Now that we’re finally seeing adults at higher risk for Covid-19 be immunized against the coronavirus, many parents are curious to know: When will my child be able to get a vaccine?
It will likely be months before they’re able to do so; when researchers test drugs or vaccines in adults first, they usually then move down the age groups, watching for any changes in the effective dose and for unexpected side effects. Although some vaccines — such as ones that protect against pneumococcal or meningococcal bacteria or rotavirus — were tested in children first because they prevent pediatric diseases. However, it made sense for coronavirus vaccines to be first tested in and approved for adults because the risk of severe illness and death from Covid-19 increases significantly with age.
It’s important for children to be vaccinated in order for the United States to approach the long-promised herd immunity — the point at which the pandemic will slow to a halt (hallelujah!) because the virus has run out of people to infect.
Here are the latest updates on the vaccine for kids:
From the New York Times—
Covid Vaccines for Kids Are Coming, but Not for Many Months
Pfizer and Moderna have enrolled children 12 and older in clinical trials of their vaccines and hope to have results by the summer. Depending on how the vaccines perform in that age group, the companies may then test them in younger children. The Food and Drug Administration usually takes a few weeks to review data from a clinical trial and authorize a vaccine.
Three other companies — Johnson & Johnson, Novavax and AstraZeneca — also plan to test their vaccines in children, but are further behind.
Oxford-AstraZeneca begins a vaccine trial for children. It’s the youngest group yet to be tested.
Oxford University announced Friday it started testing its coronavirus vaccine in children as young as 6 in a move that expands coronavirus vaccine trials to the youngest age group yet.
The Oxford trial will include 300 child volunteers ages 6 to 17, with 240 of them receiving the vaccine co-developed with drugmaker AstraZeneca; the remaining participants will receive a control meningitis vaccine that has been proved safe in children but is expected to mimic side effects of a covid-19 shot, the university said in a statement.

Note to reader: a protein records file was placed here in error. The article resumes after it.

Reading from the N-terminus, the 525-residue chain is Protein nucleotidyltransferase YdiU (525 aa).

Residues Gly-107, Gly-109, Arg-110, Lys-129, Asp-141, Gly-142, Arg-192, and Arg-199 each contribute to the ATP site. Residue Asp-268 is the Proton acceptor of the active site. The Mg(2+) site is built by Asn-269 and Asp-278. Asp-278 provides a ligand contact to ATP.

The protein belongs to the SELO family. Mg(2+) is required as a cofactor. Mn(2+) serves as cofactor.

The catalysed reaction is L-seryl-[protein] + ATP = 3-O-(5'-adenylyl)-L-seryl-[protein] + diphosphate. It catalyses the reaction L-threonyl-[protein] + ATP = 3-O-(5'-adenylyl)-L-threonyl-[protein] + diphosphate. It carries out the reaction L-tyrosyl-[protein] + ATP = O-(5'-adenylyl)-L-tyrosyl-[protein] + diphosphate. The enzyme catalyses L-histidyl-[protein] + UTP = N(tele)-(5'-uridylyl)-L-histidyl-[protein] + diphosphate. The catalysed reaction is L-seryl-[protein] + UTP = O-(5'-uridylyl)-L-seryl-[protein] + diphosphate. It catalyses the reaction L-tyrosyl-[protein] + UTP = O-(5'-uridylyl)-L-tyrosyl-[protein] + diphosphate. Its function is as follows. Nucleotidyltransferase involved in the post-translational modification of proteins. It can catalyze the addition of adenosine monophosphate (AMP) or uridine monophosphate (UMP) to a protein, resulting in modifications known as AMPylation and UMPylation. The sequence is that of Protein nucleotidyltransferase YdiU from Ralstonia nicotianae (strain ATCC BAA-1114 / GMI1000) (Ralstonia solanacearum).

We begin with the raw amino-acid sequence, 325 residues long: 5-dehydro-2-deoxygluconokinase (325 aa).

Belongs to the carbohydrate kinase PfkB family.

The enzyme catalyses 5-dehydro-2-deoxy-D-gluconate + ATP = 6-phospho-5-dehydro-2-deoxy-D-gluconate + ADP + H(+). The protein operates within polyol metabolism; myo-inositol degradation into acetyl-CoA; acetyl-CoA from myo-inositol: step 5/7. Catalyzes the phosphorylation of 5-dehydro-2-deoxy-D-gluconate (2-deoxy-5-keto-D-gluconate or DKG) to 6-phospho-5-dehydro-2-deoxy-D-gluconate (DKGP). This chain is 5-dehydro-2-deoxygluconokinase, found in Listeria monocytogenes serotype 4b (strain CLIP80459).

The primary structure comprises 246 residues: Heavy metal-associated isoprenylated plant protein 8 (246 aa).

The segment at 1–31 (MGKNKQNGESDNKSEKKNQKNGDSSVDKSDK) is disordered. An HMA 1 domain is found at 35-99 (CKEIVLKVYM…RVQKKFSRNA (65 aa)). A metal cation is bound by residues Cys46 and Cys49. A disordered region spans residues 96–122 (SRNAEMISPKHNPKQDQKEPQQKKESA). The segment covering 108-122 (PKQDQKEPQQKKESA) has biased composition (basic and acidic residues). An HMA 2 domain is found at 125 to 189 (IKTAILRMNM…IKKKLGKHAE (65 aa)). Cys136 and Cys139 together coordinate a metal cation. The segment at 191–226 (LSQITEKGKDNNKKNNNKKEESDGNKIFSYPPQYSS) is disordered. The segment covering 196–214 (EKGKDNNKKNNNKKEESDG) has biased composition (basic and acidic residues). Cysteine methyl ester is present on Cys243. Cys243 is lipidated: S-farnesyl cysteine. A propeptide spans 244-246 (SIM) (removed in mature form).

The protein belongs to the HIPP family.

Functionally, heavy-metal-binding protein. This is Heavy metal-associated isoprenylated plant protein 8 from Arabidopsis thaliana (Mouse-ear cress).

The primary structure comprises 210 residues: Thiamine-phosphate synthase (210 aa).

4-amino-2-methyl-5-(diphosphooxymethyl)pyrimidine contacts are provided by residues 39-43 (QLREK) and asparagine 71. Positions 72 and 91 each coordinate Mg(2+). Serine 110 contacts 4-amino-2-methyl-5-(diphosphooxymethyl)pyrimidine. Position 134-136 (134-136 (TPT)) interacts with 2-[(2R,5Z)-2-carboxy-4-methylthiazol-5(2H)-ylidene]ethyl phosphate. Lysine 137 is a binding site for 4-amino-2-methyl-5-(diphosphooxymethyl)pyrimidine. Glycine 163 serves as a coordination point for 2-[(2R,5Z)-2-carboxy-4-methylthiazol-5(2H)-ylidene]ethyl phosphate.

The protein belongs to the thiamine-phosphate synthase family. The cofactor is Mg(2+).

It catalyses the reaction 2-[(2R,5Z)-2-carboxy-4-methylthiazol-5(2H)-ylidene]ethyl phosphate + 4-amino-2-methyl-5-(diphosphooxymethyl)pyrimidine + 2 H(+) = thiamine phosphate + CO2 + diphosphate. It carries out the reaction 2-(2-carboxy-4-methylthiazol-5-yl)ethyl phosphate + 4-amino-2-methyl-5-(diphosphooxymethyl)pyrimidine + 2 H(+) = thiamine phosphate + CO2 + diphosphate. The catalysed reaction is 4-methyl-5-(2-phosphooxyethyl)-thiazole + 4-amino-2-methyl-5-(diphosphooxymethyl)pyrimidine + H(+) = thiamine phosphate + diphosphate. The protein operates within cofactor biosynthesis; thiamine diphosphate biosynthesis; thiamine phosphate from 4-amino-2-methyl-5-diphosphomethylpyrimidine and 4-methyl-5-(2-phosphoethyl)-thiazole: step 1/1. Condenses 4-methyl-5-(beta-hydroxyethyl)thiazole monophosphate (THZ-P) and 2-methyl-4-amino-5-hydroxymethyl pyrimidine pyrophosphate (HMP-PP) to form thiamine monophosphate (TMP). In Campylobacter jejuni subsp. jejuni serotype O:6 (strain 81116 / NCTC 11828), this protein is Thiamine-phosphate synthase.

Before the Oxford-AstraZeneca trial, testing had not included children younger than 12. Three other companies — Pfizer, Moderna and Janssen — have announced plans to start trials for younger children this spring.
How coronavirus vaccines will make their way from adults to children
Now, doctors say it is increasingly urgent to authorize a COVID-19 vaccine for children.
As of Feb. 4, approximately more than 2.9 million U.S. children had tested positive for the virus since the onset of the pandemic, representing 12.9% of all cases in states that report cases by age, according to data collected by the American Academy of Pediatrics and the Children’s Hospital Association.
And now, experts from Cincinnati Children’s Hospital Medical Center report that the infection rate in children is equivalent to the infection rate in adults.
“If you wipe out the infection in the younger children, they don’t spread it to the adults, and so then, you can get a big handle on disease just by targeting the younger children and getting the infection out of that age group,” Dr. Robert Frenck, lead investigator of the COVID-19 vaccine trials at Cincinnati Children’s Hospital, explained during a briefing on Friday.